Canine Parvovirus, commonly known as “parvo”, is a life threatening infection that predominantly occurs in puppies between 6 and 20 weeks of age. In some areas of Sydney it is the leading cause of severe illness and death in puppies and adolescent dogs.

What is Canine Parvovirus?

Canine parvovirus is a highly contagious disease that attacks the body’s rapidly dividing cells, most commonly the gastrointestinal tract and the white blood cells. In puppies, the virus can also damage the heart muscle.

All dogs are susceptible to canine parvovirus, however some dogs are at greater risk than others. This includes puppies between 6 and 20 weeks or age, unvaccinated or incompletely vaccinated dogs and the following dog breeds:

  • Rottweilers
  • Doberman pinschers
  • Bull terrier breeds
  • German shepherds
  • English springer spaniels

Clinical Signs of Parvovirus

The signs of parvovirus infection vary from dog to dog, depending on the severity of the infection. These most common signs are:

  • Lethargy
  • Loss of appetite
  • Vomiting
  • Severe, often bloody, diarrhoea
  • Abdominal pain and bloating
  • Fever or low body temperature (hypothermia)

Puppies are at most risk of being affected by parvovirus. If your puppy develops any of these symptoms it is important to seek URGENT veterinary care.

How is Canine Parvovirus spread?

Parvo is a very contagious disease spread through contact with an infected animal and especially via their infected faeces. The virus can survive in the environment for long periods and can be easily spread on shoes, clothing, hair or feet.

The virus is resistant to heat, cold, humidity and drying and can survive in the environment for long periods. Even tract amounts of infected faeces can contact the virus and infect other dogs. This makes proper disinfection practices critical.

How is Canine Parvovirus diagnosed and treated?

We may suspect parvovirus infection based on the signs your puppy or dog is showing, your puppy’s history and other factors. Faecal testing can confirm the diagnosis.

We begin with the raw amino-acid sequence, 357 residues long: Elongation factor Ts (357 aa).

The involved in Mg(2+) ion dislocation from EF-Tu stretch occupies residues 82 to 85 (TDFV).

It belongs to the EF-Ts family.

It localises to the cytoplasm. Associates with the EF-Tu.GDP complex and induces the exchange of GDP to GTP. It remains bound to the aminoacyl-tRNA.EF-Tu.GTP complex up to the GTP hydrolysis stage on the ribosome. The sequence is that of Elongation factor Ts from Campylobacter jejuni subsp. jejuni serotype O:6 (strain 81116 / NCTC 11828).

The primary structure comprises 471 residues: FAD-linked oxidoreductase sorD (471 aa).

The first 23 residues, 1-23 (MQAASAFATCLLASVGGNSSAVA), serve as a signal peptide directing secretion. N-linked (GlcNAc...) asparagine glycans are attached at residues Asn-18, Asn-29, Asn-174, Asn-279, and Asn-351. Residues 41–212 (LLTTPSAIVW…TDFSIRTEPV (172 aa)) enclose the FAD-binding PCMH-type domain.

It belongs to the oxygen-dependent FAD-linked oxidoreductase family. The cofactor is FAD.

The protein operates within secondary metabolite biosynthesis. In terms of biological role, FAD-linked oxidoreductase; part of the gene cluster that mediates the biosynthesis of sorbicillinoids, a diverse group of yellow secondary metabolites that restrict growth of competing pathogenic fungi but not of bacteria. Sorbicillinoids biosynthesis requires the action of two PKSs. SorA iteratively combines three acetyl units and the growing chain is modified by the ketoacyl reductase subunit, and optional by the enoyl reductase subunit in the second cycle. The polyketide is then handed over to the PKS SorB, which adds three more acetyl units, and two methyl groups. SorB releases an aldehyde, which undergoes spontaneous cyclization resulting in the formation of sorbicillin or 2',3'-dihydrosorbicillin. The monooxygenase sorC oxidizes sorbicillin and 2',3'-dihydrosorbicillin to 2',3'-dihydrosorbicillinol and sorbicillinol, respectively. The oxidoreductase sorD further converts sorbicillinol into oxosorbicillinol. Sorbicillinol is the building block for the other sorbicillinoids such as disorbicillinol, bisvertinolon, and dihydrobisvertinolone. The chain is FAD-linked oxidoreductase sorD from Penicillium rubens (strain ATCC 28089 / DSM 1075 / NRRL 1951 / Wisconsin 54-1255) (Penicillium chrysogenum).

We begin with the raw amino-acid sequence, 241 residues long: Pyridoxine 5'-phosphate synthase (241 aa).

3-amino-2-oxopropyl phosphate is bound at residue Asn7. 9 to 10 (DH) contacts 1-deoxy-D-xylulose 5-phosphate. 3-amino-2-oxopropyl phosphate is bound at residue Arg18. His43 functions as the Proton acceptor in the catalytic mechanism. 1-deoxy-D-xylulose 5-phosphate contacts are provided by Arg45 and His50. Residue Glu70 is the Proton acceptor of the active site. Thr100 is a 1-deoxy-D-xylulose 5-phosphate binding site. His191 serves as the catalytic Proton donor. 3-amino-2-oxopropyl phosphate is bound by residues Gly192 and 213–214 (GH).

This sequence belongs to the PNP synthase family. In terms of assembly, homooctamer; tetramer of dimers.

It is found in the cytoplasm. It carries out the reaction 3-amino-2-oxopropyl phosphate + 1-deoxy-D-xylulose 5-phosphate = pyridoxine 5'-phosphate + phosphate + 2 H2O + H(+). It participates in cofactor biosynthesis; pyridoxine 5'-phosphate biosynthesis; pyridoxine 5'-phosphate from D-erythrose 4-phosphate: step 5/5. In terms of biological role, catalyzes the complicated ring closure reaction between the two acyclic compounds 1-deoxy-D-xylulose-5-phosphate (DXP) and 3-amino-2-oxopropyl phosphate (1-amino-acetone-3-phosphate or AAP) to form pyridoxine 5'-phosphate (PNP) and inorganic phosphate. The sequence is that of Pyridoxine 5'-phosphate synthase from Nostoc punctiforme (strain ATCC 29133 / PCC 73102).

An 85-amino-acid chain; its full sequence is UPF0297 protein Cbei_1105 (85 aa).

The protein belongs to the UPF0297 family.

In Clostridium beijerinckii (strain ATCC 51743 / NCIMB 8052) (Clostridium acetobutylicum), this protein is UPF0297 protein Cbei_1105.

Treatment involves hospitalisation and intensive supportive care to correct dehydration and physiological imbalances caused by vomiting and diarrhoea, control nausea and pain, keeping them warm, preventing other infections from happening and providing nutritional support. Severe cases will require immediate, intensive treatment and 24/7 monitoring which often involves several days of hospitalisation. This can all be very expensive and your dog may die despite treatment. Fortunately, with treatment there is an 80% survival rate.

How can I protect my puppy against Parvovirus?

Vaccinations are the most effective way of protecting your dog. Ensure your puppy receives each of their 3 puppy vaccinations on time with their final vaccination being at 16 weeks or older. In addition to vaccinations we also recommend:

  • Avoiding contact with other dogs who are not fully vaccinated and not well
  • Choose establishments and training programs that require up-to-date vaccinations, health examinations, good hygiene and isolation of sick puppies and dogs – Our puppy preschool is a safe space to socialise your puppy. Book here
  • Keep your dog away from other dog’s faeces
  • Keep your dog away from other dogs when sick, including other dogs within your home
  • Avoid contact with known infected dogs and their premises
  • Routinely collect and properly dispose of your dog’s faeces
  • If you’ve been in contact with dogs with or exposed to parvovirus, avoid handling other dogs or wash your hands and change your clothes before doing so.

We offer puppy and dog vaccinations Monday to Saturday in our purpose built veterinary hospital in Rouse Hill, Sydney. All of our experienced veterinarians and veterinary nurses are fear free certified professionals who ensure we care for not only the physical wellbeing of your dog but also their emotional wellbeing.

For more information regarding the vaccines we offer and costing CLICK HERE.